Brexit business is booming, say four captains of industry

Brexit business is booming, say four captains of industry

- in Business
51
0

While Remainers argued before the referendum that the UK’s economy would be adversely affected by voting to leave the European Union, four business leaders have now spoken to Bloomberg about their experiences in the past 12 months and how their enterprises have faired since the country voted to leave the bloc.

The co-founder and UK Managing Director of London-based Funding Circle James Meekings was highly optimistic about the changes in the past year, saying: “We’ve seen more businesses than ever coming to us. In the first quarter we originated £327 million in loans, an 80 per cent increase from the same period in 2016.”

John Elliott, founder and Chairman of Ebac Ltd, also remained positive and said the company was receiving more orders: “We’re due to complete a new order for 5,000 premium water coolers from a major US company. They want us to quote them a price for a new mainstream model too.


It’s been tough. Our margins have dropped.

Mark Gorton


“Elis in France has been our customer for a long time. They also want us to quote them for the next generation of water cooler.”

Alasdair Pettigrew, Chief Executive of startup Boxarr Ltd, said they had taken on news customers.

He said: “We’ve taken on new customers, which is fantastic. We got our first position in the automotive industry which is a huge step for us. We’ve fallen a bit short on revenue from where we’d like to be, which I think is just the nature of the marketplace being still quite uncertain globally. I think inevitably even with the best capability in the world it causes procurement cycles to be longer than you’d like them to be. It causes people to pause.”

UK BusinessGETTY

UK business is booming after the Brexit vote, four industry leaders have said

Mark Gorton, the Joint Managing Director of Traditional Norfolk Poultry was less positive, telling the business website: “It costs us more money to feed our chickens and turkeys, and we have to recover that money from somewhere.

“It’s been tough. Our margins have dropped. Top line is still growing, but our bottom line is getting squeezed. The biggest practical issue we have now is difficulty recruiting staff. Every week we have a meeting and say let’s employ more locals but they’re just not there.”

All four leaders though remained sceptical about Brexit negotiations, especially in light of the recent General Election where Theresa May’s gamble to secure a strong majority in the House of Commons turned into a nightmare for the Conservative leader.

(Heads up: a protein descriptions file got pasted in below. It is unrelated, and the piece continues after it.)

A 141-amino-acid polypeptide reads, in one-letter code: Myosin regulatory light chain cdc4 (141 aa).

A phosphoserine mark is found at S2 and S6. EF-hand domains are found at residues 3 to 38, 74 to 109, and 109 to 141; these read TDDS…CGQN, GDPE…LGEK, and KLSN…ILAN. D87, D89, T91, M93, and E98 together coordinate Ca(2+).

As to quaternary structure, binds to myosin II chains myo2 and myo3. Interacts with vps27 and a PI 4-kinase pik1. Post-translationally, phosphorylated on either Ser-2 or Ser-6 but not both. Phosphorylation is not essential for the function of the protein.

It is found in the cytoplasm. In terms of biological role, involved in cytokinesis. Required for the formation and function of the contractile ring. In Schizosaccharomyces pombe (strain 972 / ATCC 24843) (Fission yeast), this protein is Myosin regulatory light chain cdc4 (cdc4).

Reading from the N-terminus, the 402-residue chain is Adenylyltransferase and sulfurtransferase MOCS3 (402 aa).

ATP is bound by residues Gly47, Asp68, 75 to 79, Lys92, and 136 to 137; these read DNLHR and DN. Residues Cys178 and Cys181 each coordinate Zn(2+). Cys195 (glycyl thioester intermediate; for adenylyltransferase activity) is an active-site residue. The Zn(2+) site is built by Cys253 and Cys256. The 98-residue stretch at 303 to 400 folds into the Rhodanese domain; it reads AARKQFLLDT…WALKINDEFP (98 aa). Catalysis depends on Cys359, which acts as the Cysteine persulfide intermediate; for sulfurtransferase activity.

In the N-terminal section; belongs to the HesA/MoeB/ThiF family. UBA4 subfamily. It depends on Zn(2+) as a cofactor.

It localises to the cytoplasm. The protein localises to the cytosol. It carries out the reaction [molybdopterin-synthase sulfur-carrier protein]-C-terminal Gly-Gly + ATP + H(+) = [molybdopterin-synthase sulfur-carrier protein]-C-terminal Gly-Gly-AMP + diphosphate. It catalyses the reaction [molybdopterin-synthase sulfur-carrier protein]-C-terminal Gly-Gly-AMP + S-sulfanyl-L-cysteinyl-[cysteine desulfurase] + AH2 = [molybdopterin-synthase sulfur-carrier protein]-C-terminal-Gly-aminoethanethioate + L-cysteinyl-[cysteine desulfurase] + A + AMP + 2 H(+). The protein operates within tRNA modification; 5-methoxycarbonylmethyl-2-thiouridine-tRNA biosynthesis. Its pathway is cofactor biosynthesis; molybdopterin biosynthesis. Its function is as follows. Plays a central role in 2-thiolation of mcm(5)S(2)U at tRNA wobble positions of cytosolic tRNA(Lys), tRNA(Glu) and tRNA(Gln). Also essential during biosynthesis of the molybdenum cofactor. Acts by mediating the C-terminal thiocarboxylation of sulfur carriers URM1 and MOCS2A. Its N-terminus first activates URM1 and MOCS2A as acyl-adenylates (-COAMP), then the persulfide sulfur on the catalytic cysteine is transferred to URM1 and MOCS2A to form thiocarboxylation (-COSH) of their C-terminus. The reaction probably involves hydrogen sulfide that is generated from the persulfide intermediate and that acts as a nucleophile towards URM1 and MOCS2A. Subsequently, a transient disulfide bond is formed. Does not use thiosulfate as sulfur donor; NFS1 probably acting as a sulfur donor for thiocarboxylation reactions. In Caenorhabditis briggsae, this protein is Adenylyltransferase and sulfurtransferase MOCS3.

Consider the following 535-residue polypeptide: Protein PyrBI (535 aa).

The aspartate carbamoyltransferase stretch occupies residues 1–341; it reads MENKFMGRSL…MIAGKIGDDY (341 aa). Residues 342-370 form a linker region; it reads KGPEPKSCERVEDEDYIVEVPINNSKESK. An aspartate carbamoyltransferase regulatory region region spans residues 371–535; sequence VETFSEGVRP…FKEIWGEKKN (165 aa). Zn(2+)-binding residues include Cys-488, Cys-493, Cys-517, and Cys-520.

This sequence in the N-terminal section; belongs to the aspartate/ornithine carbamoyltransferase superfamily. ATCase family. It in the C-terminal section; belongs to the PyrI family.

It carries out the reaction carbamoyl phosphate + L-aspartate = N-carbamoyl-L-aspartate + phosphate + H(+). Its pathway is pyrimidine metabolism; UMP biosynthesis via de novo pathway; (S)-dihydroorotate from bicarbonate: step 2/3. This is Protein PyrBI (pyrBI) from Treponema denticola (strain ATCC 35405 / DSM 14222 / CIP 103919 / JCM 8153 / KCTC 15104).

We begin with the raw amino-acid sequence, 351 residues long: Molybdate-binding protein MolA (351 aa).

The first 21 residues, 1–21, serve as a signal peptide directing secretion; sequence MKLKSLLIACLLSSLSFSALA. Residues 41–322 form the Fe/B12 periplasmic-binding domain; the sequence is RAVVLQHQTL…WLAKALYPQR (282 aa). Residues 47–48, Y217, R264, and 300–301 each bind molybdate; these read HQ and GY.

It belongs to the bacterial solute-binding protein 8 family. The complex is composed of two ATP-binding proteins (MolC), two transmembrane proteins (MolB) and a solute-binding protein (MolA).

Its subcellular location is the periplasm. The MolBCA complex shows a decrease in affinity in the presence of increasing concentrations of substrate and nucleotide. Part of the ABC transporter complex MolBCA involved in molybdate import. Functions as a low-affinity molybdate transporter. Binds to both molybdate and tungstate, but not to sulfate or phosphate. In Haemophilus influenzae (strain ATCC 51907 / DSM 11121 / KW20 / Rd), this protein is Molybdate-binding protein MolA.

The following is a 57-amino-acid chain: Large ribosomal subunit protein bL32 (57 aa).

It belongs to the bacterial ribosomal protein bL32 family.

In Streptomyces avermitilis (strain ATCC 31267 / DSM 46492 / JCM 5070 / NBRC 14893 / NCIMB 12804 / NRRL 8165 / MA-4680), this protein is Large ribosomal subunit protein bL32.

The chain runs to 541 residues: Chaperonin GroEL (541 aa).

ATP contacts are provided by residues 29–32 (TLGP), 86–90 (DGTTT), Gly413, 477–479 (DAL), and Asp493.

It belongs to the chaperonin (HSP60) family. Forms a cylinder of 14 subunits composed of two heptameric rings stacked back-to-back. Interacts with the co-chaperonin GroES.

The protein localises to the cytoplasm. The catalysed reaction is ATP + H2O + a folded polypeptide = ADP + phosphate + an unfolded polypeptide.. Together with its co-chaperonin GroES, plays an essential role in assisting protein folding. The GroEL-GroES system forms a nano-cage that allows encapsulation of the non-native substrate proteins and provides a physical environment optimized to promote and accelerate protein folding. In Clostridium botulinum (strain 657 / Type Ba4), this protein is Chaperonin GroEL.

James MeekingsGETTY

James Meekings is highly optimistic about the changes in the past year

Mr Elliott said: “I can’t see any progress. We’ll get there in the end, but we’re in a bit of a mess now.

“Over 80 per cent of the population voted for a party that wants to leave the EU. We should just get on with it.

“A lot of Remainers I know are saying let’s get on with it. People now think it’s not going to be as bad as we thought. It was supposed to be the end of the world.”

Mr Meekings added: “I think it’s going to take longer now, there will be more conversations, and the risk of it not getting done in the two-year horizon has increased.

“But the idea of it collapsing and not happening? That’s unlikely. It’s just a matter of timing.”

David Davis and Michel BarnieEPA

David Davis and Michel Barnier conduct Brexit negotiations press conference

City of LondonGETTY

All four leaders remain sceptical about Brexit negotiations

Mr Gorton believed that a trade deal had to be reached and was in the interests of both the UK and the EU.

He stated: “There’s more talk now of a soft Brexit. We’ve got to have our labor.

“They have to agree something on that. We’ve got to trade with Europe. It would be ridiculous to stop trading and not agree a trade deal.

“It might happen in some way that we might not notice too much difference. This factory is an EU approved factory which means we can export to anywhere in the EU.

“I can’t think why that would change. It would be crazy.”

Mr Pettigrew had some doubts over if a deal would be reached within the two year time frame.

He said: “I think in two or three years’ time we could be sat here saying, ‘so when’s this Brexit thing going to happen?’ That is a possibility. But I think there’s going to be a point in time at which the British people say come on, let’s get on with it, and the rest of the EU says the same thing.”

Source link

Leave a Reply

Your email address will not be published. Required fields are marked *

You may also like

Unearthed Raymond Chandler Story Rebukes U.S. Health Care System

Instead of immediately treating him, a nurse and